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More than a trench coat

February 25, 2014

The rainy season came and so I went shopping for a coat, one with a hood that covered my head and deep pockets in which to keep my matches dry.

“Try this on!” well-meaning friends said, handing me a coat.  And so I tried it on, but it was too tight, like a straightjacket.

“Looks great on you!” the well-meaning friends exclaimed. I noticed they were wearing the same coat, but it didn’t seem so ill-fitting on them.

I handed it back.  “No, thank you,” I replied.  “It’s uncomfortable.  It’s not for me.”

The well-meaning friends glanced sideways at one another, shifting awkwardly.  “But it’s the only real coat,” they insisted.  “All other coats have faults and flaws, and you’ll get wet and drown.”

I considered the risk.  “I’ll take my chances,” I responded.

The well-meaning friends backed away slowly, trying to smile politely while pulling their children close.

I turned and walked into the storm, my eyes constantly scanning the landscape for stores open in such awful weather.  I found a few, but the coats weren’t what I was looking for.  They lacked hoods or the sleeves were too short, or they were simply too tight and I couldn’t breath once they were zipped up.  I always ended up back in the storm, getting soaked to the bone.

One day while I was trudging up and down a street of shops, I passed a woman standing under an awning outside some of them. “You’re getting wet,” she called.

Of course I’m getting wet, I thought, but I reminded myself to be polite.  I stopped. “Yes, ma’am, the weather sure is frightful!”

She eyed me up and down.  “You look like a drowned rat,” she said as she surveyed me.  Apparently polite only went one way.  “Here, give this a try.”  She held out a coat.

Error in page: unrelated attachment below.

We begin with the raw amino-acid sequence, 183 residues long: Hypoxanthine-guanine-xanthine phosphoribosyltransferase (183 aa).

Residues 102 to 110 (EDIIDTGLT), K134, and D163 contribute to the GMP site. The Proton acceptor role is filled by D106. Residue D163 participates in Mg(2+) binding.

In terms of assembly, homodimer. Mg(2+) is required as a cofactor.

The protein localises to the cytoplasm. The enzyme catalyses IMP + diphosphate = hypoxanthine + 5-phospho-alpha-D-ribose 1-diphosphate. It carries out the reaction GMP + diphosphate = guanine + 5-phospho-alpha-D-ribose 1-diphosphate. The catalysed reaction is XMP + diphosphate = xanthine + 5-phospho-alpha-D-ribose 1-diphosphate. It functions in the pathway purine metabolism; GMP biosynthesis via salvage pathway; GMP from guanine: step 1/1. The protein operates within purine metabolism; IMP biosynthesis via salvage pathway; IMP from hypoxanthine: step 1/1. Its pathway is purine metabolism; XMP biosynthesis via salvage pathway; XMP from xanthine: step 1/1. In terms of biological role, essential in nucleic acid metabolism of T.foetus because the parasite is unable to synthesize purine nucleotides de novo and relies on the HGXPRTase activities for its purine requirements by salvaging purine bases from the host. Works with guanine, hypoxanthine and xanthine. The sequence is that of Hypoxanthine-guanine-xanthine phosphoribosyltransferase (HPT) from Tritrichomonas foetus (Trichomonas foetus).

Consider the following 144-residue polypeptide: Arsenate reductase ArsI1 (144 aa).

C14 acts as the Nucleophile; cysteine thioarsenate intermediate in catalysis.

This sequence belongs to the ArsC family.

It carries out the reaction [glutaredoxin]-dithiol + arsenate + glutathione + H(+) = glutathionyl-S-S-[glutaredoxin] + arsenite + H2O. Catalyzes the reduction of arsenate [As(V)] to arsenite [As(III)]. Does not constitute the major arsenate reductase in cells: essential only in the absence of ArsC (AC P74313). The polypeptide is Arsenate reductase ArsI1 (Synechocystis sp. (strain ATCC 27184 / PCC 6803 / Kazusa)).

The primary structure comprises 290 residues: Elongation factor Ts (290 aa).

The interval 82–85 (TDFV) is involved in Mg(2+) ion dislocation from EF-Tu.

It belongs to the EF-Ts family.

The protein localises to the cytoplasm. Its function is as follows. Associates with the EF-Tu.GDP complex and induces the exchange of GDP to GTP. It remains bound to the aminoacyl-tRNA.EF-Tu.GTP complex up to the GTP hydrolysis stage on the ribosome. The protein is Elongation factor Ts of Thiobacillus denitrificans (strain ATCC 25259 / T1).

“I’ve tried on every coat in the area,” I replied. “None of them fit.  I guess I’m just supposed to learn to navigate the rain.”

She thrust the coat towards me again. “You haven’t tried this one.”

I sighed and took the coat and held it up.  It was a strange coat.  It appeared to be very old, and yet, it was completely fashion-forward in style and trim, as if it were too new to fit within the modern trends. Looking it over, however, I knew it wouldn’t do.

I held it out to her. “This coat is far too large.  I’m a small person, as I’m sure you can see.” Indeed, the coat was huge.

She didn’t take the coat. “It will fit perfectly,” she insisted. “Put it on.  You’ll see.”

“Don’t you have any others?” I asked, looking around.  “Maybe something else in your shop?”

She laughed. “I don’t have a shop.  And you are not going to find anything in these shops anyway.  Stop wasting your time.  This is your coat.  Put it on.”

That is when I realized that she had no other wares.  She wasn’t a shop owner at all.  I stared at her for a minute, and then in quiet exasperation, I slipped my arms into the sleeves of the coat and pulled it up around my shoulders.

It was too big.  I was swimming in the thing.